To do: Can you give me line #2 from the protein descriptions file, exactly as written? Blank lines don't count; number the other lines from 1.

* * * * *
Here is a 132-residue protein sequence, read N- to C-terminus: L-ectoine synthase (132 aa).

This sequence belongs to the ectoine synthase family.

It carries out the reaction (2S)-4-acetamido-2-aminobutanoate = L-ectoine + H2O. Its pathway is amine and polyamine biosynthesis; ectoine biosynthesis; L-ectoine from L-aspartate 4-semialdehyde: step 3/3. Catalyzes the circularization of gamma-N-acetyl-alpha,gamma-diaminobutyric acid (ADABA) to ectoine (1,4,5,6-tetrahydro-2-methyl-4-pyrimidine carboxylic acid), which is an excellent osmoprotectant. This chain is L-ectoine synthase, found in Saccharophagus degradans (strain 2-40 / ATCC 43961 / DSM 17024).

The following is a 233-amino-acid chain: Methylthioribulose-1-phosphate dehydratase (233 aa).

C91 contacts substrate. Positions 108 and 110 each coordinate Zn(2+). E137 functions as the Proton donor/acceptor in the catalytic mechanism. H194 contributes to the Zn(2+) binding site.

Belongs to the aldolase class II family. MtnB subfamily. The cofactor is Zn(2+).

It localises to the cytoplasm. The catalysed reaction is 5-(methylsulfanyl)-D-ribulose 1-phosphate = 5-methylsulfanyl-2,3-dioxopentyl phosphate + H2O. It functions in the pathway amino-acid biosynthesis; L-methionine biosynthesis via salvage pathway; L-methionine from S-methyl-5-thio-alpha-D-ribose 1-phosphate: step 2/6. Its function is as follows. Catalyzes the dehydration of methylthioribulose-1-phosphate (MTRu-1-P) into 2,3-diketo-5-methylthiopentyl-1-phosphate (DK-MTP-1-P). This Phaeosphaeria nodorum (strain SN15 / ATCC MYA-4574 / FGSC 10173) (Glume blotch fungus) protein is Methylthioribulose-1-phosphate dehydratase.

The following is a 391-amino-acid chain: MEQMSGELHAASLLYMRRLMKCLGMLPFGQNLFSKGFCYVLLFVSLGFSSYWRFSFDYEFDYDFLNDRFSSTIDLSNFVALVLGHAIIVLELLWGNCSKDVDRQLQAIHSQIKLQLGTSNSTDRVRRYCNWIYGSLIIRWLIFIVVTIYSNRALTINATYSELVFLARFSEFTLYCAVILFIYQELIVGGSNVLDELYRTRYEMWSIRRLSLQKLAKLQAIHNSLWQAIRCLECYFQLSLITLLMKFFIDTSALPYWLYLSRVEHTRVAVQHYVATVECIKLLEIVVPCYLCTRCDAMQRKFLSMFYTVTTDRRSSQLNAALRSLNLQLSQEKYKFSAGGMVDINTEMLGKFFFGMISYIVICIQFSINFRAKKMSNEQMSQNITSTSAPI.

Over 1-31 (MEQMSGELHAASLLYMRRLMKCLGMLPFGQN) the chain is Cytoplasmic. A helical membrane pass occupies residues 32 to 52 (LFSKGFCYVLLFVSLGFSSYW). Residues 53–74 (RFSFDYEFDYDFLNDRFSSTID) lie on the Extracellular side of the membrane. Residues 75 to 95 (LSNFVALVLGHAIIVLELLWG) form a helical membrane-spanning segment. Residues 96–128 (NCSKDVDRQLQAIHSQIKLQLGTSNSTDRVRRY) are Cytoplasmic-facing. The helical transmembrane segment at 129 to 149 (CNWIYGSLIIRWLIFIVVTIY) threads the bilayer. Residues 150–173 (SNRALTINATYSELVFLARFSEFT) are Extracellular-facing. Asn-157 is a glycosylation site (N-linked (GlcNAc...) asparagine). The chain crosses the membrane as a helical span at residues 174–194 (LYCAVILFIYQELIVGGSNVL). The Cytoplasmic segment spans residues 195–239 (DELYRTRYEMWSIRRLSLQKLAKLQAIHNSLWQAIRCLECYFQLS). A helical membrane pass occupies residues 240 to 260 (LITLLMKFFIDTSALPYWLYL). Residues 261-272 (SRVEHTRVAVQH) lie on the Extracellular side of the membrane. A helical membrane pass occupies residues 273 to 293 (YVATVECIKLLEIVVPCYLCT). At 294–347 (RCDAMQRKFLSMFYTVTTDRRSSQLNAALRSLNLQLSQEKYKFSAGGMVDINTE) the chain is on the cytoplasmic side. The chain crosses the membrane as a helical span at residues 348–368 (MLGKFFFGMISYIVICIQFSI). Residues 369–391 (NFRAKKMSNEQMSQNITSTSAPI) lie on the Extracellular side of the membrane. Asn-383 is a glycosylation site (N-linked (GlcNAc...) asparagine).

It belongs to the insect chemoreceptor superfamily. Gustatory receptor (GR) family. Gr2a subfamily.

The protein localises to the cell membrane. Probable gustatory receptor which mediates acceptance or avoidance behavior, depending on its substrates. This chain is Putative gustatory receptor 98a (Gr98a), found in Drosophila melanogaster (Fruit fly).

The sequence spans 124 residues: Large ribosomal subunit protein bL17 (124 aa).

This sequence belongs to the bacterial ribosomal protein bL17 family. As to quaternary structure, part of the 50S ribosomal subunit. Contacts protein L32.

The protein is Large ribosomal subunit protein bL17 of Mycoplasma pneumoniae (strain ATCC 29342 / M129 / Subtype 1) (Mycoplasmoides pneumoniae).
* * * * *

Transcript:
This sequence belongs to the ectoine synthase family.